Centre for Policy on Ageing

New horizons in falls prevention
Author(s)Stephen R Lord, Jacqueline C T Close
Journal titleAge and Ageing, vol 47, no 4, July 2018
PublisherOxford University Press, July 2018
Pagespp 492-498
Full text*https://doi.org/10.1093/ageing/afy059
AnnotationFalls pose a major threat to the wellbeing and quality of life of older people. They can result in fractures and other injuries, disability and fear and can trigger a decline in physical function and loss of autonomy. This article synthesises recent published findings on fall risk and mobility assessments and fall prevention interventions and considers how this field of research may evolve in the future. Fall risk topics include the utility of remote monitoring using wearable sensors and recent work investigating brain activation and gait adaptability. New approaches for exercise for fall prevention including dual-task training, cognitive-motor training with exergames and reactive step training are discussed. Additional fall prevention strategies considered include the prevention of falls in older people with dementia and Parkinson's disease, drugs for fall prevention and safe flooring for preventing fall-related injuries. The review discusses how these new initiatives and technologies have potential for effective fall prevention and improved quality of life. It concludes by emphasising the need for a continued focus on translation of evidence into practice including robust effectiveness evaluations so that resources can be appropriately targeted into the future. (JL).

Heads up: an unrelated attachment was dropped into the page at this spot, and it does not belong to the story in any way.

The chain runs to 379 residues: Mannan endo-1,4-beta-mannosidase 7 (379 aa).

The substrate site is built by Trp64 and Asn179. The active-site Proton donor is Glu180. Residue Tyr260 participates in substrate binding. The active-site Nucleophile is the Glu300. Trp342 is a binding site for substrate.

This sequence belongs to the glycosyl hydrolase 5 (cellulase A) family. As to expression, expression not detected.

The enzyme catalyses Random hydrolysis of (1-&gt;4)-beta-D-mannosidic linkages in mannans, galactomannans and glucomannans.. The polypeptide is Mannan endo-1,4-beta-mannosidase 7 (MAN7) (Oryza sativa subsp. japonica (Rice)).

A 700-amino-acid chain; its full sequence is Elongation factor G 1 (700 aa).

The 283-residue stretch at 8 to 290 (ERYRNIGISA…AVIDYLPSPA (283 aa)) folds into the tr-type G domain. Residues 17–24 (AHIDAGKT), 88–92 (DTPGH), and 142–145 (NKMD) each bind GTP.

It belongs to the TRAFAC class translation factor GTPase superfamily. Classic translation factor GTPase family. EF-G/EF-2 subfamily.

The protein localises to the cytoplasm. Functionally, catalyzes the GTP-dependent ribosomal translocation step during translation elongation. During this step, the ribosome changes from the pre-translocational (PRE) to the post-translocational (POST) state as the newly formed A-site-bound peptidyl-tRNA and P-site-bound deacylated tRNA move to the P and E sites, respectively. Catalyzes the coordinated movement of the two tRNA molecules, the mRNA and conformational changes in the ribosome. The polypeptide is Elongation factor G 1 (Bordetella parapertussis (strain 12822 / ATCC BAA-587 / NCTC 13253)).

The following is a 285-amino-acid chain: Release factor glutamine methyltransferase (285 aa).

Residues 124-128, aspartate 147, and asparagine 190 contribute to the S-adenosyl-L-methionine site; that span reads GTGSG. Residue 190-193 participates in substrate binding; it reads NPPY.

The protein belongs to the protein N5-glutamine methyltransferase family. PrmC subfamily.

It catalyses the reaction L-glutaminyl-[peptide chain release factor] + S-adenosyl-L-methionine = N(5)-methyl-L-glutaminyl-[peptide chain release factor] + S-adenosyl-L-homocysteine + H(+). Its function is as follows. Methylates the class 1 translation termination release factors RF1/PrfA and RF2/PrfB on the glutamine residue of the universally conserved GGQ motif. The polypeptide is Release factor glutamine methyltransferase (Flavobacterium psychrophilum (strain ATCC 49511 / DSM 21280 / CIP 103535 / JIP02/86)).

Accession NumberCPA-180803200 A
ClassmarkOLF: CA3: OQ: M: CEA: 3A:6KC
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